Library / A Mathematician's Apology

A relatively short essay, in which G.H. Hardy expresses his views on mathematics, aesthetics, and life in general mixed with his autobiography notes. He wrote this essay at age 62, and sometimes it feels like “an old man yells at cloud,” while it is still quite interesting to read. This write-up also fragmentally covers stories of Hardy’s close friends including Ramanujan and Littlewood.

Quotes (2)

Most People Can Do Nothing Well

It is quite true that most people can do nothing well. If so, it matters very little what career they choose, and there is really nothing more to say about it.

Egotism is Inevitable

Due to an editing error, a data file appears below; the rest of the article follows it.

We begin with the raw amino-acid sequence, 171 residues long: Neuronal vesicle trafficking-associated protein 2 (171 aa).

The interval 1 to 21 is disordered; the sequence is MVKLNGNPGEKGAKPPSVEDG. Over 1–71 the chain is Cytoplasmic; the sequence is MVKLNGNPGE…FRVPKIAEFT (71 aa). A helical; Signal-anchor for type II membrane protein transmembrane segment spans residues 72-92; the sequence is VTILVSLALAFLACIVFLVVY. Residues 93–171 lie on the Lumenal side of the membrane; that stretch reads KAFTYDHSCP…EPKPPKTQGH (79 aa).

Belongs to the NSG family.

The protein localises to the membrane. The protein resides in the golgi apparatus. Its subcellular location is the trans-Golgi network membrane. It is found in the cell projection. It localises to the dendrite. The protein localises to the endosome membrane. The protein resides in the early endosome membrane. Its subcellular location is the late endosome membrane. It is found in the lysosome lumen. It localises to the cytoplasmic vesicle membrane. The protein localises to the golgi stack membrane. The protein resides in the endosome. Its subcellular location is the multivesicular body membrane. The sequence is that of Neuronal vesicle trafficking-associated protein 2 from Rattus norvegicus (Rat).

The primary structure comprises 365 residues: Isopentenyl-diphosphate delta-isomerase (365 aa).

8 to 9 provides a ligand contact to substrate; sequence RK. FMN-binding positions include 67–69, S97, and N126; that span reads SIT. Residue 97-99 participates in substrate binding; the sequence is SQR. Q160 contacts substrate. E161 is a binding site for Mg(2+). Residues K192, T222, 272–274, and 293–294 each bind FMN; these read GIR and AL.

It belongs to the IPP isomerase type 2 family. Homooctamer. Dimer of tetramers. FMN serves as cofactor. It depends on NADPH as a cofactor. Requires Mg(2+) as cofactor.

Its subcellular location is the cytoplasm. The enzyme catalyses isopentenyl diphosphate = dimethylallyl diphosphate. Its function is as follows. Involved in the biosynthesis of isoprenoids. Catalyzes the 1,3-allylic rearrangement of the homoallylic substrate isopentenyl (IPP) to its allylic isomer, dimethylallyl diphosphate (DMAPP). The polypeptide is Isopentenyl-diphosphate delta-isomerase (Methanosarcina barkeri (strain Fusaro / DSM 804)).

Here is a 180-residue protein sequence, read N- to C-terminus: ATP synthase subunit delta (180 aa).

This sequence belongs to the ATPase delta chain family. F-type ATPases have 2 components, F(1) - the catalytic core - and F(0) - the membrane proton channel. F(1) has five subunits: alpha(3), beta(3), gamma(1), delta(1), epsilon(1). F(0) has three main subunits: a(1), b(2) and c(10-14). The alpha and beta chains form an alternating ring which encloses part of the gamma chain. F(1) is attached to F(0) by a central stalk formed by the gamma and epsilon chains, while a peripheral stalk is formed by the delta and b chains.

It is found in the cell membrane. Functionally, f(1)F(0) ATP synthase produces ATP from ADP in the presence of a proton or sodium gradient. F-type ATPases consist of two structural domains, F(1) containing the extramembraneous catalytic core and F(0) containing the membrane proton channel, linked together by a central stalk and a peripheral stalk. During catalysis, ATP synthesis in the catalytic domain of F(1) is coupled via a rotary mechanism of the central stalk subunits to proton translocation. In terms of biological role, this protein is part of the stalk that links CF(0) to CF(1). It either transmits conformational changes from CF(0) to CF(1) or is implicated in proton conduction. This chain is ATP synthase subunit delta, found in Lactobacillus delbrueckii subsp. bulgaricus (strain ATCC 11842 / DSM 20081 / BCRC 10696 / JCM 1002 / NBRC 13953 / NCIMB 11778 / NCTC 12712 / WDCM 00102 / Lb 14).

Some egotism of this sort is inevitable, and I do not feel that it really needs justification. Good work is not done by ‘humble’ men. It is one of the first duties of a professor, for example, in any subject, to exaggerate a little both the importance of his subject and his own importance in it. A man who is always asking ‘Is what I do worth while?’ and ‘Am I the right person to do it?’ will always be ineffective himself and a discouragement to others. He must shut his eyes a little and think a little more of his subject and himself than they deserve. This is not too difficult: it is harder not to make his subject and himself ridiculous by shutting his eyes too tightly.